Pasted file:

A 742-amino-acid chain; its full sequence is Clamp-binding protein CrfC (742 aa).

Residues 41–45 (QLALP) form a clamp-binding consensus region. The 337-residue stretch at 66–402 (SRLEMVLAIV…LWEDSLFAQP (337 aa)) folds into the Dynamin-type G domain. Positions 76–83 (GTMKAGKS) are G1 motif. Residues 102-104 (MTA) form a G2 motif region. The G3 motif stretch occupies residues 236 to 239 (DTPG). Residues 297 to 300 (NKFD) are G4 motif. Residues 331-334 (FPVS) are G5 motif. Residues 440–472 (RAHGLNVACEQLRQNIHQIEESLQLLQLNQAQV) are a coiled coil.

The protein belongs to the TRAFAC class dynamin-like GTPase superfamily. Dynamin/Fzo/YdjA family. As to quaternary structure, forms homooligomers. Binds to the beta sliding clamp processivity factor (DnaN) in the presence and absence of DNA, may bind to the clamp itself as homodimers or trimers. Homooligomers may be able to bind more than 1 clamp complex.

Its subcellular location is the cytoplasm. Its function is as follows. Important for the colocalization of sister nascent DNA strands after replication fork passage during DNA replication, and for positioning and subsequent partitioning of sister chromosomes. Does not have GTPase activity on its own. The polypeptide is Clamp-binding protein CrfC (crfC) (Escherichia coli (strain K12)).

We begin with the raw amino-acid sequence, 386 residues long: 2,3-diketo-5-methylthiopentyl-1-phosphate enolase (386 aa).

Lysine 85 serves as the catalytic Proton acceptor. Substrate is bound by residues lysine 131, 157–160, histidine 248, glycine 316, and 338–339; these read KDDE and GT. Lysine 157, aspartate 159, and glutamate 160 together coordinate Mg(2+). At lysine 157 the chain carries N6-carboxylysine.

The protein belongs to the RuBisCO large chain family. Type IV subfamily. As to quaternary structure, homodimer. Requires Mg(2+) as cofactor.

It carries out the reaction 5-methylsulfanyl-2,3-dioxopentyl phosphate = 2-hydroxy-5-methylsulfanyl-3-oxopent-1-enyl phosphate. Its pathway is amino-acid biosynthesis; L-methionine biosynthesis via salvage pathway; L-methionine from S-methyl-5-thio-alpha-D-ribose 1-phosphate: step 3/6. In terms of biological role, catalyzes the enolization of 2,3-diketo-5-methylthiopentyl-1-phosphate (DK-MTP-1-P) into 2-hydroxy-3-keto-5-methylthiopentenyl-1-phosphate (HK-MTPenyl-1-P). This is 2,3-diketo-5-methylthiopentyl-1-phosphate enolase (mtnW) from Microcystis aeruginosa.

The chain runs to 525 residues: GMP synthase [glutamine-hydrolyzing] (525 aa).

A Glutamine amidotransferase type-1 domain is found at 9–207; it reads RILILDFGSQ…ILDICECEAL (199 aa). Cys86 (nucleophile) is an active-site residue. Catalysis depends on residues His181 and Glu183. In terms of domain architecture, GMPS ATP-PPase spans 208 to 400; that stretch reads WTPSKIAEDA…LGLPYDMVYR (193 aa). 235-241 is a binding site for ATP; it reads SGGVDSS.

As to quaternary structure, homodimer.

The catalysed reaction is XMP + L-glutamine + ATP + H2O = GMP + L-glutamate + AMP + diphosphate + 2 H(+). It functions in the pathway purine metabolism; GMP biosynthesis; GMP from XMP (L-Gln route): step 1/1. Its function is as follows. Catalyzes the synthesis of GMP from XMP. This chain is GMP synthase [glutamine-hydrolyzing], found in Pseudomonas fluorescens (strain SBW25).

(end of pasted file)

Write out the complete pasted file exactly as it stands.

A 742-amino-acid chain; its full sequence is Clamp-binding protein CrfC (742 aa).

Residues 41–45 (QLALP) form a clamp-binding consensus region. The 337-residue stretch at 66–402 (SRLEMVLAIV…LWEDSLFAQP (337 aa)) folds into the Dynamin-type G domain. Positions 76–83 (GTMKAGKS) are G1 motif. Residues 102-104 (MTA) form a G2 motif region. The G3 motif stretch occupies residues 236 to 239 (DTPG). Residues 297 to 300 (NKFD) are G4 motif. Residues 331-334 (FPVS) are G5 motif. Residues 440–472 (RAHGLNVACEQLRQNIHQIEESLQLLQLNQAQV) are a coiled coil.

The protein belongs to the TRAFAC class dynamin-like GTPase superfamily. Dynamin/Fzo/YdjA family. As to quaternary structure, forms homooligomers. Binds to the beta sliding clamp processivity factor (DnaN) in the presence and absence of DNA, may bind to the clamp itself as homodimers or trimers. Homooligomers may be able to bind more than 1 clamp complex.

Its subcellular location is the cytoplasm. Its function is as follows. Important for the colocalization of sister nascent DNA strands after replication fork passage during DNA replication, and for positioning and subsequent partitioning of sister chromosomes. Does not have GTPase activity on its own. The polypeptide is Clamp-binding protein CrfC (crfC) (Escherichia coli (strain K12)).

We begin with the raw amino-acid sequence, 386 residues long: 2,3-diketo-5-methylthiopentyl-1-phosphate enolase (386 aa).

Lysine 85 serves as the catalytic Proton acceptor. Substrate is bound by residues lysine 131, 157–160, histidine 248, glycine 316, and 338–339; these read KDDE and GT. Lysine 157, aspartate 159, and glutamate 160 together coordinate Mg(2+). At lysine 157 the chain carries N6-carboxylysine.

The protein belongs to the RuBisCO large chain family. Type IV subfamily. As to quaternary structure, homodimer. Requires Mg(2+) as cofactor.

It carries out the reaction 5-methylsulfanyl-2,3-dioxopentyl phosphate = 2-hydroxy-5-methylsulfanyl-3-oxopent-1-enyl phosphate. Its pathway is amino-acid biosynthesis; L-methionine biosynthesis via salvage pathway; L-methionine from S-methyl-5-thio-alpha-D-ribose 1-phosphate: step 3/6. In terms of biological role, catalyzes the enolization of 2,3-diketo-5-methylthiopentyl-1-phosphate (DK-MTP-1-P) into 2-hydroxy-3-keto-5-methylthiopentenyl-1-phosphate (HK-MTPenyl-1-P). This is 2,3-diketo-5-methylthiopentyl-1-phosphate enolase (mtnW) from Microcystis aeruginosa.

The chain runs to 525 residues: GMP synthase [glutamine-hydrolyzing] (525 aa).

A Glutamine amidotransferase type-1 domain is found at 9–207; it reads RILILDFGSQ…ILDICECEAL (199 aa). Cys86 (nucleophile) is an active-site residue. Catalysis depends on residues His181 and Glu183. In terms of domain architecture, GMPS ATP-PPase spans 208 to 400; that stretch reads WTPSKIAEDA…LGLPYDMVYR (193 aa). 235-241 is a binding site for ATP; it reads SGGVDSS.

As to quaternary structure, homodimer.

The catalysed reaction is XMP + L-glutamine + ATP + H2O = GMP + L-glutamate + AMP + diphosphate + 2 H(+). It functions in the pathway purine metabolism; GMP biosynthesis; GMP from XMP (L-Gln route): step 1/1. Its function is as follows. Catalyzes the synthesis of GMP from XMP. This chain is GMP synthase [glutamine-hydrolyzing], found in Pseudomonas fluorescens (strain SBW25).